There’s another point in the life of Jesus, where he is talking about this reality, using a different analogy — I want to read it. But quickly, first, if you’re someone who grew up in the evangelical world, or around a lot of people in the evangelical world, you might have to put on the shelf for a minute what you’ve ever heard about this analogy Jesus uses: BUILD “being born again”. That’s a phrase that comes with some very particular baggage in Modern America -- about determining who is in or out, who is a serious born again Christian and who is not, And I don’t believe Jesus is actually talking about that when he uses this phrase. So if you’re feeling some of that baggage and the mention of the phrase “born again”, I invite you to discover something else here from Jesus that is really powerful
SLIDE Now there was a Pharisee, a man named Nicodemus who was a member of the Jewish ruling council. 2 He came to Jesus at night and said, “Rabbi, we know that you are a teacher who has come from God. For no one could perform the signs you are doing if God were not with him.” 3 Jesus replied, “Very truly I tell you, no one can see the kingdom of God unless they are born again.” 4 “How can someone be born when they are old?” Nicodemus asked. “Surely they cannot enter a second time into their mother’s womb to be born!” 5 Jesus answered, “Very truly I tell you, no one can enter the kingdom of God unless they are born of water and the Spirit. 6 Flesh gives birth to flesh, but the Spirit gives birth to spirit. 7 You should not be surprised at my saying, ‘You must be born again.’ 8 The wind blows wherever it pleases. You hear its sound, but you cannot tell where it comes from or where it is going. So it is with everyone born of the Spirit.” 9 “How can this be?” Nicodemus asked...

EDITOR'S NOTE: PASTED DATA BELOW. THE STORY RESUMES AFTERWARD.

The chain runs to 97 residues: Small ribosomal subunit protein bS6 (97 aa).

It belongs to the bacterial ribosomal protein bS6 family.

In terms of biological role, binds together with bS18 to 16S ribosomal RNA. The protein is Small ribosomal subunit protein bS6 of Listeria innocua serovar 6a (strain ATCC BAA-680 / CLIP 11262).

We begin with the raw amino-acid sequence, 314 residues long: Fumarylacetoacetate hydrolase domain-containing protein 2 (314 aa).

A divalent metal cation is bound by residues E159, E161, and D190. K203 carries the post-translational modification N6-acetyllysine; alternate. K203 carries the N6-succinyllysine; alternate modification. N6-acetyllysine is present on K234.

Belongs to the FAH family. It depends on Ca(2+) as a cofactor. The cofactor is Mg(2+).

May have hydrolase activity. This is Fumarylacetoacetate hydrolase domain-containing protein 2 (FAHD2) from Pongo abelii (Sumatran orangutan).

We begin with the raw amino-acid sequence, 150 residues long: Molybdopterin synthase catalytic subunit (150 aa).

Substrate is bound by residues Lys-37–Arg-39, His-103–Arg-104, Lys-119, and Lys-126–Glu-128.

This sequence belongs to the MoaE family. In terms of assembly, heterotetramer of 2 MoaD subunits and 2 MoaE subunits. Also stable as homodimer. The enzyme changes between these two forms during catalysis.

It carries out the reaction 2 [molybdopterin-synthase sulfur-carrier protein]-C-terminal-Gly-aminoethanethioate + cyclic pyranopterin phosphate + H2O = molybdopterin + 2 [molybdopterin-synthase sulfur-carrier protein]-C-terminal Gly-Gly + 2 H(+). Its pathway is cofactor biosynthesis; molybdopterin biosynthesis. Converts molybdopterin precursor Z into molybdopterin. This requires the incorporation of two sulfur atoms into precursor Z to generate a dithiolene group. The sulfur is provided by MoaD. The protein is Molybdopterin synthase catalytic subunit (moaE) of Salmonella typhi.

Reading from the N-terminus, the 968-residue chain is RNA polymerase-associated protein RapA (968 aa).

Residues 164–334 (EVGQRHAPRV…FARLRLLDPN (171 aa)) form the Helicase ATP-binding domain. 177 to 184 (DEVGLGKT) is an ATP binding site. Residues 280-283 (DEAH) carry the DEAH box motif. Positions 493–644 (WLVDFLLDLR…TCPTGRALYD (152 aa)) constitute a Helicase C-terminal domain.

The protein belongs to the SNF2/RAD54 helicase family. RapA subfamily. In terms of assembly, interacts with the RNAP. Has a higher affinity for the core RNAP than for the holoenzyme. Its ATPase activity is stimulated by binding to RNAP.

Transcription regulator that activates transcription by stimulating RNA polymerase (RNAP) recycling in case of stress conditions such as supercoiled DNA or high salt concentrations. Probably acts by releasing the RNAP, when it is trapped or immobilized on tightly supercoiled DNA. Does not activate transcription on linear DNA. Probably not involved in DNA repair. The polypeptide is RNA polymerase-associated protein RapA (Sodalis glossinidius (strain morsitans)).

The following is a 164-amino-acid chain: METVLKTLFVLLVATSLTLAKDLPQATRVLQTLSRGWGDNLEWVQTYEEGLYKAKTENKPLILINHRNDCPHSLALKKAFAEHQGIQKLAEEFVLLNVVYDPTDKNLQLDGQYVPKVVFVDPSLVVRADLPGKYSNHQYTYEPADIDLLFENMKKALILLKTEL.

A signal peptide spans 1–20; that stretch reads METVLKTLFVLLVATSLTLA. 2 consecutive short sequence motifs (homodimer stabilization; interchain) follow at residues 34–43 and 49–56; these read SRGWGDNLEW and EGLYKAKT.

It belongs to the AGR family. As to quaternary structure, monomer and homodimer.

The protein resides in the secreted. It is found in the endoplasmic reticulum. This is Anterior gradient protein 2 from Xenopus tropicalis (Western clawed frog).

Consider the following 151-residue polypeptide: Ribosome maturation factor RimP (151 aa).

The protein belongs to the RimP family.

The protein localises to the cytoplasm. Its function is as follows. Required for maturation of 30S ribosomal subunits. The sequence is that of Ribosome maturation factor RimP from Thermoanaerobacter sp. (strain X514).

SLIDE Nicodemus‘ response to Jesus’ very mystical words is, I think, a perfect representative for where all people often get hung up on our roads of life that include so much loss/renewal, death/resurrection, rebirth/new life — That place we often get hung up is in our heads — We get hung up on the “mechanics” of the idea. We don’t have time for your mysticism, Jesus! We want to think our way through this stuff, or reverse-engineer the process, So we can be ahead of the curve, So maybe we don’t have to get hurt or don’t have to come to the limits of our ego or don’t have to say sorry.
Like Nicodemus, we get bogged down in unimportant questions — we miss the forest for the trees.
As a pastor, I pretty often end up in conversations with people about life-change or about growth or (to borrow the Jesus phrase) about what it means to enter the Kingdom of God.
And what always strikes me is how enamored we all can get with the next good idea that supposedly is going to change our lives, or unlock the life change we’ve been longing for —